In short refering to anfrican country is as many of us feel, like somebody reducing ones identity to just their race, there is much more.

  • ??

    Who cares! Stop following people on social media.

  • Jalesa Montez

    You cared enough to leave a comment…

  • Jen

    When I’ve traveled abroad, I always met people who wanted to know more about “American culture”, or to share memories from their past trip to the U.S. Even though they might have visited a totally different part of the U.S. from anywhere I’ve ever been. How much of a brat would I be to say “Um EXCUSE me, you need to specify the state at ALL TIMES!” People need to calm down and quit being overly defensive.

  • vintage3000

    Since Lance obviously has a genuine interest in the continent, it’s silly to even imply he is of the same mindset as those people you mentioned. He never once referred to ALL of Africa as one country and culture.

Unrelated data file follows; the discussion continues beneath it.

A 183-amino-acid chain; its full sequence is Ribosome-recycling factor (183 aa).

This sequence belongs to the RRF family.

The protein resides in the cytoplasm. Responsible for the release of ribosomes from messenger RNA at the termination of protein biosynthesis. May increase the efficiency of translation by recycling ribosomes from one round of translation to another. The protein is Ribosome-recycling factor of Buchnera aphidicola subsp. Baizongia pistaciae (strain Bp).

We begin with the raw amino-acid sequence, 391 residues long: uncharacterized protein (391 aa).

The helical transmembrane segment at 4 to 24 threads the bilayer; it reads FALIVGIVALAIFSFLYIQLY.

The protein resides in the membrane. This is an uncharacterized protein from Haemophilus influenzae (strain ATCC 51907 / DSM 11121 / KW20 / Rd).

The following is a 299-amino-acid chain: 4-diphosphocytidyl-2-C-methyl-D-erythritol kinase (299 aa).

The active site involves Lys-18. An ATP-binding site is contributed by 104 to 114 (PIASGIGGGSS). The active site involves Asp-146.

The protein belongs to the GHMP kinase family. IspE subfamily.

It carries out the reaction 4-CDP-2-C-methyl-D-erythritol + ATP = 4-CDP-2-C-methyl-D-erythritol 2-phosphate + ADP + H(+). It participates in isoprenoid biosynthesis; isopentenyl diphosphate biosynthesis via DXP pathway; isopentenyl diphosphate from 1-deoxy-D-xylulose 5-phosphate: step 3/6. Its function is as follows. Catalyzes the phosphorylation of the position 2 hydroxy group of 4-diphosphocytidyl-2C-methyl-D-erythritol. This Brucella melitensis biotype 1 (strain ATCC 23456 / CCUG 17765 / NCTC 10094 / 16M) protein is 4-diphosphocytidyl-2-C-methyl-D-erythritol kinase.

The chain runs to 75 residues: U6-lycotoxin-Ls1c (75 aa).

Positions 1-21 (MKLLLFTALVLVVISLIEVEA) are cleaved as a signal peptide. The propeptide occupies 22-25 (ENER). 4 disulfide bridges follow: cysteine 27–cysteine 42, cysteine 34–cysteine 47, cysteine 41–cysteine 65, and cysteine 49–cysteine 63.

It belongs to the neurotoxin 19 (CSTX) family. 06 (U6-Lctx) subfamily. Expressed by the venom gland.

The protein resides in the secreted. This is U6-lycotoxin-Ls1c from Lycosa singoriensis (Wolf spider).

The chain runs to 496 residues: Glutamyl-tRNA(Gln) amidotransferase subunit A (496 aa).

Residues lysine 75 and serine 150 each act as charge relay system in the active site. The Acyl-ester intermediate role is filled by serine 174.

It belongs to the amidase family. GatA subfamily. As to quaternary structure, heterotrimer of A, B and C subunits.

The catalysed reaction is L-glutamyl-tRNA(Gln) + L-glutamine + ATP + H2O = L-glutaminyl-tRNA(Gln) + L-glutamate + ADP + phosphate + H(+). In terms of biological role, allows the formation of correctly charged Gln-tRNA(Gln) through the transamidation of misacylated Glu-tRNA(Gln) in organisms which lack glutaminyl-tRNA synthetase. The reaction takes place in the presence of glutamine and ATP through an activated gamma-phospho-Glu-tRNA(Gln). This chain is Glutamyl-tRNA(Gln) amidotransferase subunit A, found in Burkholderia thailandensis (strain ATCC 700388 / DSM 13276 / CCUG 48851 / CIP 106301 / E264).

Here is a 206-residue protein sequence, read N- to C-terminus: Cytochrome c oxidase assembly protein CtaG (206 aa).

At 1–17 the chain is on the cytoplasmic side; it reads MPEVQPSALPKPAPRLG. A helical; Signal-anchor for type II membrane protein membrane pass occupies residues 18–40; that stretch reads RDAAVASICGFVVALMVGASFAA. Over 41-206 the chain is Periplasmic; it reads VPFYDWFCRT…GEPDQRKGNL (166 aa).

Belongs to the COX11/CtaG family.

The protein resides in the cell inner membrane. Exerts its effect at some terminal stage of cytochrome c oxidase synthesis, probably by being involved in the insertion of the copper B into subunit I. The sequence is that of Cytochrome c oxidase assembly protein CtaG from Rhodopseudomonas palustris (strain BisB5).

Again, get over yourselves.

  • ruggie

    But he WAS in Africa. I’m in North America, BTW.

  • Lady Ngo

    Maybe its the African in me but I don’t see how they are being jerks. I know it pisses me off to no end when people say something about “Africa” as opposed to the country (or city or where ever) they are actually talking about. While i’d like to give the benefit of the doubt that Lance Gross is well aware of the fact that Africa is a continent, i truly can’t. Not after I told a college-educated person that I was Nigerian and they turned and asked me where in South Africa that was. (-_-)

    And idk who some of ya’ll hang out with but the ONLY time i hear someone say they went to Europe is when they went to multiple countries, or they went to a smaller country that they couldn’t be bothered to share or think of the name of. Same as it is when people reference Africa. Its just disrespectful. No one is going on vacation to NYC and saying they went to North America. Just like no one is going to London or Paris and saying they went to Europe. GTFOH.